Blackburn said the Beaver Bank community isn’t opposed to development.

“In fact, we look forward to it. The problem is that we don’t have the infrastructure to support it,” Blackburn said.

“The community is one road in, one road out, and I know many folks are tired of hearing me say that, but this summer has taught us how incredibly dangerous that situation is.”

Blackburn continued:

Schools in the community are already with portable classrooms and more are coming. The provincial Beaver Bank Connector Road is still just a pipe dream. And transit service has not increased, rather it has been cut back in our community. We have a new subdivision of close to 300 homes currently being built. There are four other apartment buildings being constructed in a half-kilometre stretch of Beaver Bank Road. And all of this density is being developed by-right, meaning the land is zoned for these projects. None of these projects will provide the much-needed affordable housing, and will mean many more cars on Beaver Bank Road.

Blackburn argued her vote against this proposal was not anti-development.

“It was me acknowledging that there is plenty of development currently taking place in the community under the existing zoning and by-right. It’s my job to take a holistic view of how all of these developments will impact our community, and I certainly don’t regret standing up for Beaver Bank.”

The community council voted unanimously in favour of the motion to approve the development, per the UARB’s direction.

Zane Woodford is the Halifax Examiner’s municipal reporter. He covers Halifax City Hall and contributes to our ongoing PRICED OUT housing series. Twitter @zwoodford

Join the Conversation


Only subscribers to the Halifax Examiner may comment on articles. We moderate all comments. Be respectful; whenever possible, provide links to credible documentary evidence to back up your factual claims. Please read our Commenting Policy.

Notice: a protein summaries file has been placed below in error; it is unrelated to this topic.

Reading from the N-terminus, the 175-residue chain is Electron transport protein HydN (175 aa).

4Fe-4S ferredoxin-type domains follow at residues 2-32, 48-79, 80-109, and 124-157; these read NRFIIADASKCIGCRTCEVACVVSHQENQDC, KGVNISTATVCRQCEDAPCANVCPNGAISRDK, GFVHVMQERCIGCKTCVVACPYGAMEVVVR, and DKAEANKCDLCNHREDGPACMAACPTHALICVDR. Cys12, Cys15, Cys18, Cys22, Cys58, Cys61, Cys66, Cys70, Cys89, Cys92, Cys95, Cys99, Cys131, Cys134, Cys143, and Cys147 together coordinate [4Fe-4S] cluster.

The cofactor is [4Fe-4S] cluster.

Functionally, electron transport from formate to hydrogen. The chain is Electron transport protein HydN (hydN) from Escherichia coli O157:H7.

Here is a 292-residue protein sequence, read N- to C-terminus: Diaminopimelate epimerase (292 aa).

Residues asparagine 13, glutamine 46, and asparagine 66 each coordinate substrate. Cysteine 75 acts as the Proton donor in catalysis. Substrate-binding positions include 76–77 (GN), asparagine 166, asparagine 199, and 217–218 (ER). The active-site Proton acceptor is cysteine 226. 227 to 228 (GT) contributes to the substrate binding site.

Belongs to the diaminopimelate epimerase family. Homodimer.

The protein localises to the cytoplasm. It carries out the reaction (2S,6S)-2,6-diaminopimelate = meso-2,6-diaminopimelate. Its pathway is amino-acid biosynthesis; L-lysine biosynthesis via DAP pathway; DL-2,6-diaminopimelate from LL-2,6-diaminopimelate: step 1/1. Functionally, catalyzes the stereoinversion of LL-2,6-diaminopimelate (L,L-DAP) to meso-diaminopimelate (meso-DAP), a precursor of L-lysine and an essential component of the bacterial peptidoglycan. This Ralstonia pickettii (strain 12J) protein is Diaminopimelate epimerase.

1. What’s the point of having a city council to decide against some development if they are just going to be strong armed into approval by the UARB?

  2. You obviously haven’t had to drive down Beaverbank Rd at rush hour time. I play golf out that way and have driven against long lines of bottlenecked traffic that is Kilometers long …it’s already a mess..what’s the transit plan for further, non-center plan, development??

  3. From a climate crisis perspective, while the proposed structures are 4-stories, they are still representative of traditional building epitomising urban sprawl and tone deafness to the “up-not-out” concept to minimise our impact on our environment, and, as a result, it on us.

    Additionally, I think about infrastructure like water provision and sewage treatment. I tried to research what the existing capability is and what the impact of adding these structures would be, but I could find little to answer these musings. I would enjoy seeing an article that addresses things like these. Pretty much every aspect of city infrastructure is tied to the up versus out build concepts.

    Building out is usually tied to wells and septic fields, which in turn is related to property size – ie need bigger to accommodate regulated distances between well and septic, as well as septic field size itself. What should our expectations be around water availability, at what depths, throughout the province? Does NS’s overall water quality allow for dug wells or just drilled wells, and what is the underground volume availability and can it be replenished (which occurs at about 5% of its volume per year) so as to be sustainable?

    Should we be expropriating propertied within city limits to erect apartment buildings leveraging existing infrastructure – ie water, sewage, power, etc.?